What did this parable really mean? If the word “shepherd” were a metaphor for soul, your soul (your guide), what would the parable mean?

Is it possible to read this parable in yet another way, other than the traditional shepherd/flock metaphor? Might Jesus be telling us of our own divinity, our own spiritual nature and its connection with God? Might he be showing us how we can be following the wrong shepherd (the ego-self)? Might the guide that is within us all and that can come to us through a dream be the unconscious self?

Parables and dreams encourage us to dig deeper into their meaning and then apply the lessons to our everyday lives. Neither have to be an accurate depiction of actual events– they only need to point to the idea being conveyed in order to be instructive.

 

 

*Photo by-The Yorck Project: 10.000 Meisterwerke der Malerei. DVD-ROM, 2002. ISBN 3936122202. Distributed by DIRECTMEDIA Publishing GmbH.

 

The Never-Never

 

“The second star to the right and then straight on ‘til morning.”

 

flying-dream.jpg
A metaphor for our Unconscious Mind?

In several blog articles I’ve explored how myth reflects the workings of the human psyche. Though not myths in and of themselves there are also popular fantasy stories that have added to our cultural mythology that themselves are allegories to the workings of the psyche. I’ve looked at such stories and poems as Shakespeare’s Mid Summer Nights Dream, Louis Carroll’s’ Alice’s Adventures in Wonderland and Through the Looking Glass.

Today I thought I’d tackle yet another of the English-speaking world’s favorite fantasy stories, Peter Pan.

“The second star to the right and then straight on ‘til morning.

But, Peter, how do we get to Never Land?

Fly, of course.

Fly?

It’s easy! All you have to do is to… is to… is to… Ha! That’s funny.

What’s the matter? Don’t you know?

Oh, sure. It’s… It’s just that I never thought about it before. Say, that’s it! You think of a wonderful thought. “

 

th.jpg
From Disney movie Peter Pan

And thus began one of fantasy’s most incredible magical journeys, Peter Pan by J.M Barrie.

What is this Never Land of which he spoke?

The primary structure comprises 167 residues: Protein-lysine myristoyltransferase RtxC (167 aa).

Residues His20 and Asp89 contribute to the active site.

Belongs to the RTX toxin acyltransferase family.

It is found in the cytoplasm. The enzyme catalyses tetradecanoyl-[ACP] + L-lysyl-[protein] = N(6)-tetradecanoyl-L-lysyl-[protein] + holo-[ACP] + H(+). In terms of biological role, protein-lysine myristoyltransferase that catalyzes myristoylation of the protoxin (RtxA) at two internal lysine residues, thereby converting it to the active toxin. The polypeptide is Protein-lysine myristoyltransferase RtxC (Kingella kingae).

Barrie thought of this land as a place found in the minds of children. Each land is as different as each child, though there are some basic similarities as it is between children as well. This seems not unlike the archetypal images of which Jung spoke which would make Never Land an archetype for the psyche’s imaginal realm.

In this way Never Land might be likened to the dream world with the “mainland” of Wendy, John and Michael Darling representing the waking world.

Barrie’s Never Land was probably a reference to the popular name for the Australian Outback i.e. The “Never-Never” that was to be found in the deserts of the Northern Territory. This wouldn’t be too far fetched when one thinks of the Australs as the southern most land mass on the planet and thus analogous to the unconscious mind from whence all dreams are born.

fixedw_large_4x.jpg
Never-Never National Park

Neverland can only be reached by flying and in the dream world, flying is a metaphor for freedom and independence, it’s also a central theme in Peter Pan’s world.

The star in the beginning of the story serves as a guide or map to the place of their desire; where they aspire to be i.e. Never Land. In dreams stars also relate to ones aspirations and desires. There’s also an aspect of fate or luck in the story because you’re encouraged to believe that you just have to follow “the 2nd star to the right and then straight on ‘til morning”, a star in ones dreams also symbolizes this same aspect of luck.

In the book The Archipelago of Dreams Robert also followed a star that drew him into the Spirit World of his deeper self where he also tempted fate.

Growing up in some way is also an aspect of many stories both in the desire and the resistance to it. We all want the seeming independence of being grown up and in charge of our fate, but how many times have we all, when overwhelmed with the responsibilities of our grown-up status, wished for the simpler days of our childhood? In our dreams this often shows up in images of our childhood home, friends, events, or family.

You see, our fantasy stories as well as our myths come from the same place as our dreams– they are projections of our deeper, and all too hidden, nature.

 

first-lucid-dream.jpg

Fragments of Dreams

Dream_fragments-1446379267m.jpg
Dream Fragments by– Margaret Thompson

 

I’ve heard it said that we, and the universe find ourselves in, are but holographic projections. As with any hologram every portion of it reflects the whole. This is true for fractals as well that are fragmented geometric shapes that can be split into parts, each of which is a miniature reflection of the whole.